2018 McNair Conference inspires undergrads to pursue grad school

Everyone is curious about what the future holds. For graduate school hopefuls attending the FIU McNair Scholars Research Conference, a McNair alumni panel offered a glimpse into that future.

Five alumni of the Ronald E. McNair Post-Baccalaureate Achievement Program, who are currently doctoral students in fields ranging from psychology to civil engineering, spoke to a group of undergraduate students in the Graham Center Ballrooms on Oct. 18 about their experience as McNair scholars. The panel covered everything relevant to graduate school—from how to choose a mentor to managing a healthy workflow.

“The undergraduate research experience that McNair gave me made me a competitive applicant against masters students coming in,” said Talegria Brown, a second-year doctoral student in public health at the Robert Stempel College of Public Health & Social Work.

The McNair program is a federal initiative that helps traditionally underrepresented groups and first-generation college students obtain doctoral degrees by giving them undergraduate research opportunities. The scholarships are funded by Congress in memory of Ronald E. McNair, an African American astronaut and physicist who died during the launch of the Space Shuttle Challenger in 1986.

FIU’s McNair program has served more than 300 undergraduates who have gone on to graduate school at universities across the United States. Since 2013, FIU has been hosting a national McNair Scholars Research Conference, which this year welcomed more than 200 registered participants from 45 different institutions of higher learning.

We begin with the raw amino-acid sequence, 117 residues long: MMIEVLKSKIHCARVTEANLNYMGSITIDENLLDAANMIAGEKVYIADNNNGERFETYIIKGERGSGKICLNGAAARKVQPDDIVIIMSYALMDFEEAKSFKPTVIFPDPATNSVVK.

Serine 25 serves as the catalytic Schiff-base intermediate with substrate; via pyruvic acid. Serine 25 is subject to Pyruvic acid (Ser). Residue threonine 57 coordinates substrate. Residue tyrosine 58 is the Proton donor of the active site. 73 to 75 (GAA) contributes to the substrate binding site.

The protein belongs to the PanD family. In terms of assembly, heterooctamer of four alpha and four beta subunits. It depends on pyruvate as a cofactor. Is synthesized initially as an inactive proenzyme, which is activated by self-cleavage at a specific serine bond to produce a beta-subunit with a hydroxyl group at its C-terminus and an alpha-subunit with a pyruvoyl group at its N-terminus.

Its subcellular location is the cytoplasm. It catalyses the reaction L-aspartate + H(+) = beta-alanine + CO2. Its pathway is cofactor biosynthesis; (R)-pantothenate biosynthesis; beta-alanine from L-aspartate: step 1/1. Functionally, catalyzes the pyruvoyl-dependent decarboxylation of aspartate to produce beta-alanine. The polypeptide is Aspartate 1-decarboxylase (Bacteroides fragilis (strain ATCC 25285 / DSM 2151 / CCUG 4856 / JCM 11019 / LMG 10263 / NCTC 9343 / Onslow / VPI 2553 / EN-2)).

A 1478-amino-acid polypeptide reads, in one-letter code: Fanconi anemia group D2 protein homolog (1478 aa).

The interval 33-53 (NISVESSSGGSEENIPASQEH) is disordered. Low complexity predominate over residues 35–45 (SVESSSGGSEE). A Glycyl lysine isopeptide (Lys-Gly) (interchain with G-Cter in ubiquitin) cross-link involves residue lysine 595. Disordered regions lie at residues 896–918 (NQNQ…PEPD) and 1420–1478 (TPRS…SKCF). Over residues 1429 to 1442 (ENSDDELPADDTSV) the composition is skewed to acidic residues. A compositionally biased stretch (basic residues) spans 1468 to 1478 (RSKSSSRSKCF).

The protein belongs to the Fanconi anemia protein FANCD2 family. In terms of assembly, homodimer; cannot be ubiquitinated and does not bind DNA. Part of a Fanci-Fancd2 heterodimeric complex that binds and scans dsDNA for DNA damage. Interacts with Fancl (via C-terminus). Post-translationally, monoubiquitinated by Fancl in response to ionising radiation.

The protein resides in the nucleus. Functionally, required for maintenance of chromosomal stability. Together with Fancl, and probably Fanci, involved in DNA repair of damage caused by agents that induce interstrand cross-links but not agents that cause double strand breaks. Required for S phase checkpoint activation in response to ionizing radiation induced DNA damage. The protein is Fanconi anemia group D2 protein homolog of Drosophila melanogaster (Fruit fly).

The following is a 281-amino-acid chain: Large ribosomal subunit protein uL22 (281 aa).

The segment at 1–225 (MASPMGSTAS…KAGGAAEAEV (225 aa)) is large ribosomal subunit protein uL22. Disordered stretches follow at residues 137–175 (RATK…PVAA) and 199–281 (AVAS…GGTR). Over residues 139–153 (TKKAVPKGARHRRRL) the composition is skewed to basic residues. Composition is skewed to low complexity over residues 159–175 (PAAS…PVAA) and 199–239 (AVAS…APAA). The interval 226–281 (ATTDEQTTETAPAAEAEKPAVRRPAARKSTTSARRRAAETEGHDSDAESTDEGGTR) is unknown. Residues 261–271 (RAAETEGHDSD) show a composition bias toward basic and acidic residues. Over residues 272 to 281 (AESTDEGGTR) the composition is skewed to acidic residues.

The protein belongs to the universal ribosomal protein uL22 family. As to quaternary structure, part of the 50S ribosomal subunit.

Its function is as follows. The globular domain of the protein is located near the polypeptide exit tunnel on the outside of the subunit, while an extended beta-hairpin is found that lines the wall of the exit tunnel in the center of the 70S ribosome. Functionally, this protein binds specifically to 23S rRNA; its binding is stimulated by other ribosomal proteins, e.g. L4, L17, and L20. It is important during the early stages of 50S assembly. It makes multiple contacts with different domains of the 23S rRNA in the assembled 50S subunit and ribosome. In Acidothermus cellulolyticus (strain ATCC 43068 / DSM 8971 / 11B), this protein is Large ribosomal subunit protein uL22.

The conference offered a forum for undergraduate students from diverse fields to present their research, network with peers, meet with graduate recruiters and partake in a variety of professional development experiences. One of these experiences was the McNair alumni Panel, moderated by FIU faculty member Clinton Castro, who is a McNair alumni himself. Given that most of the McNair scholars come from first generation and low-income backgrounds, for whom the idea of graduate degree may seem daunting and unattainable, the panel offered important insights and inspiration for the audience.

The first question posed to the panel: how can undergraduate students boost their chances of getting into graduate school?

“I reached out to all of the professors I was interested in working with and shot them an email before I even applied. I told them my research interest and that I thought their articles were interesting, and that I was going to be applying in the future. Most of those professors are the ones who interviewed me,” said Chantel Martinez, a second-year Ph.D. student in psychology at the College of Arts, Sciences and Education.

Students were also curious about how to find the right fit for graduate school. The alumni emphasized location, curriculum and funding. They also stressed the importance of finding the right mentor.

“I chose a mentor based on my style. I like someone who is hands on and will talk to me about my ideas. We met once a week and I loved that,” Martinez said.

The panel also gave attendees tips on how to balance research and their social lives once they reach graduate school.

“Your first semester is going to be difficult. But once you get used to the style of [research], it’s not so bad. I started playing intramural soccer,” said Christopher Davis, a Ph. D candidate in history at the Steven J. Green School of International & Public Affairs.

“Sometimes, you just have to remind yourself that you weren’t supposed to make it this far, but you did.”

For more information, visit the FIU McNair Scholars website. The program is currently taking applications; the deadline is Nov. 30.